Please check blog for more information about the CustomScriptExtension.

Uploading the artifacts to the storage account

Once the Infrastructure as Code (IaC) template is deployed, the next step is to upload the artifacts (the application and PowerShell script) to the storage account. To do this, we first need the storage account’s URL. Fortunately, we’ve already included the resource group name and storage account name, among other details, in the output of the IaC template deployment.

In the Azure pipeline, we can access the output of the IaC template deployment using the $(ArmOut_rgName) syntax. This can be accomplished using the Azure CLI. The script below demonstrates how to upload the artifacts to the storage account:

Job: DeployIaC

Job: UploadScripts

Upgrade policy

The upgrade policy defines how the VMs in the scale set are updated. There are three options:

  • Manual
  • Automatic
  • Rolling

At present, we employ the Manual upgrade policy as our VMs are created daily and operate within a specific timeframe. After this timeframe, all VMs are removed. Consequently, new VMs are recreated, and the application is reinstalled the following day. This approach guarantees that the application remains updated.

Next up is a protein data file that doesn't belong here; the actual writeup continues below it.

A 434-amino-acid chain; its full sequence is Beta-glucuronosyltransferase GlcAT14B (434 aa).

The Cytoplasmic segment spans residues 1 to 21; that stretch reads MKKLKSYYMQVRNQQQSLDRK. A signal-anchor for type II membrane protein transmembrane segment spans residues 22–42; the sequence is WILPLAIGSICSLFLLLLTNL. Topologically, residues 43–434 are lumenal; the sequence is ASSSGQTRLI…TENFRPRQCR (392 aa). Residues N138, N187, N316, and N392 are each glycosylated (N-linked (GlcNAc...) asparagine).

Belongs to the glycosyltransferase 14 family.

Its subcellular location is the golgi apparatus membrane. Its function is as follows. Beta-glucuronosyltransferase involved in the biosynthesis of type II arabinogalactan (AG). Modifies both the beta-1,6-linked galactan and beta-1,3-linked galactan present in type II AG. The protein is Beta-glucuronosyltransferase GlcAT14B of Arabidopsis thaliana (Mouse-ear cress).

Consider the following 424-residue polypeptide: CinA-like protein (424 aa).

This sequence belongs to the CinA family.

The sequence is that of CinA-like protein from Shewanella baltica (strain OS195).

If your application operates continuously and frequently receives updates, you might want to consider an upgrade policy other than Manual. In the azure scale set select Instances to check the state of the VMs.

(Fig 4. instances)
(Fig 4. instances)

If you see a warning sign in the column Latest model you would need to reimage the selected instance to have the VM in the latest state with the latest application version.

However when uploading a new version of your application to the storage account, within the azure pipeline you would need to reimage all VMs in the scale set. This can be done using the azure cli: az vmss update-instances


In conclusion, Azure Scale Sets provide a powerful and flexible solution for managing and scaling applications. By leveraging features like time-based scaling, Custom Script Extensions, and Managed Identities, we were able to create a system that adapts to our application’s specific needs and usage patterns. Remember, the choice of upgrade policy and scaling type should align with your application’s requirements and operational patterns. I’ll be sure to update this article as we continue to explore Azure Scale Sets and their capabilities.